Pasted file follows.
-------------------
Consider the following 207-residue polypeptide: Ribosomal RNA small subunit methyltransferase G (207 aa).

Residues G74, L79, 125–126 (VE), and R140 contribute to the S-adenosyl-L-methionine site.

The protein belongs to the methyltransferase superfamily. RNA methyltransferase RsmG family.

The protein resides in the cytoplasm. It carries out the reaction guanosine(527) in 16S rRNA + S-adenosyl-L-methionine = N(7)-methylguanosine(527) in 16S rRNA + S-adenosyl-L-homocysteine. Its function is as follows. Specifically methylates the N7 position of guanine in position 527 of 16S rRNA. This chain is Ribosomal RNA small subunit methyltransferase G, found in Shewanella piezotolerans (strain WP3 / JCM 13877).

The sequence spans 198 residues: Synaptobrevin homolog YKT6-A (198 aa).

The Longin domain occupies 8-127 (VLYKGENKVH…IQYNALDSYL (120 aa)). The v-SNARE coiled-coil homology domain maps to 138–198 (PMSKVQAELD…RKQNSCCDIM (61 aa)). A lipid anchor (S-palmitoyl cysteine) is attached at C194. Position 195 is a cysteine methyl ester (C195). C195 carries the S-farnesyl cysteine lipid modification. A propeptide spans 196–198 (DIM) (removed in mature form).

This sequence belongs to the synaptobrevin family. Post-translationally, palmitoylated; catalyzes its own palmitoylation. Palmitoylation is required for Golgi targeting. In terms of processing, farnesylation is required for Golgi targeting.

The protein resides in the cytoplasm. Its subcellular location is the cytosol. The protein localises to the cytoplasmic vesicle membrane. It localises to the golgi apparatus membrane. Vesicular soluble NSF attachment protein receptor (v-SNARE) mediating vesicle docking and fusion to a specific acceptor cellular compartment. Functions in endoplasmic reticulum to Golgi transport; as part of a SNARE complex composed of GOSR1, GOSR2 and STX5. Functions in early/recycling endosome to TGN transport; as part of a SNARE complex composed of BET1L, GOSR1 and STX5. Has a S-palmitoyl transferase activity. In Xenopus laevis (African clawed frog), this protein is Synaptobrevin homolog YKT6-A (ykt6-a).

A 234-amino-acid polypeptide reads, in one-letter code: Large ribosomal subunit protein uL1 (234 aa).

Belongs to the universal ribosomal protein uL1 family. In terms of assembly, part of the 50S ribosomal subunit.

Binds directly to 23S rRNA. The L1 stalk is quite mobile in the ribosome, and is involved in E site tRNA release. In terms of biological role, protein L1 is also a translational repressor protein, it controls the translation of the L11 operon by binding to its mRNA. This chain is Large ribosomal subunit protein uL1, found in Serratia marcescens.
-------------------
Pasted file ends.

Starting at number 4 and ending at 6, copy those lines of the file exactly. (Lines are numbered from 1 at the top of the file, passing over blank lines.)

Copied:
The protein resides in the cytoplasm. It carries out the reaction guanosine(527) in 16S rRNA + S-adenosyl-L-methionine = N(7)-methylguanosine(527) in 16S rRNA + S-adenosyl-L-homocysteine. Its function is as follows. Specifically methylates the N7 position of guanine in position 527 of 16S rRNA. This chain is Ribosomal RNA small subunit methyltransferase G, found in Shewanella piezotolerans (strain WP3 / JCM 13877).

The sequence spans 198 residues: Synaptobrevin homolog YKT6-A (198 aa).

The Longin domain occupies 8-127 (VLYKGENKVH…IQYNALDSYL (120 aa)). The v-SNARE coiled-coil homology domain maps to 138–198 (PMSKVQAELD…RKQNSCCDIM (61 aa)). A lipid anchor (S-palmitoyl cysteine) is attached at C194. Position 195 is a cysteine methyl ester (C195). C195 carries the S-farnesyl cysteine lipid modification. A propeptide spans 196–198 (DIM) (removed in mature form).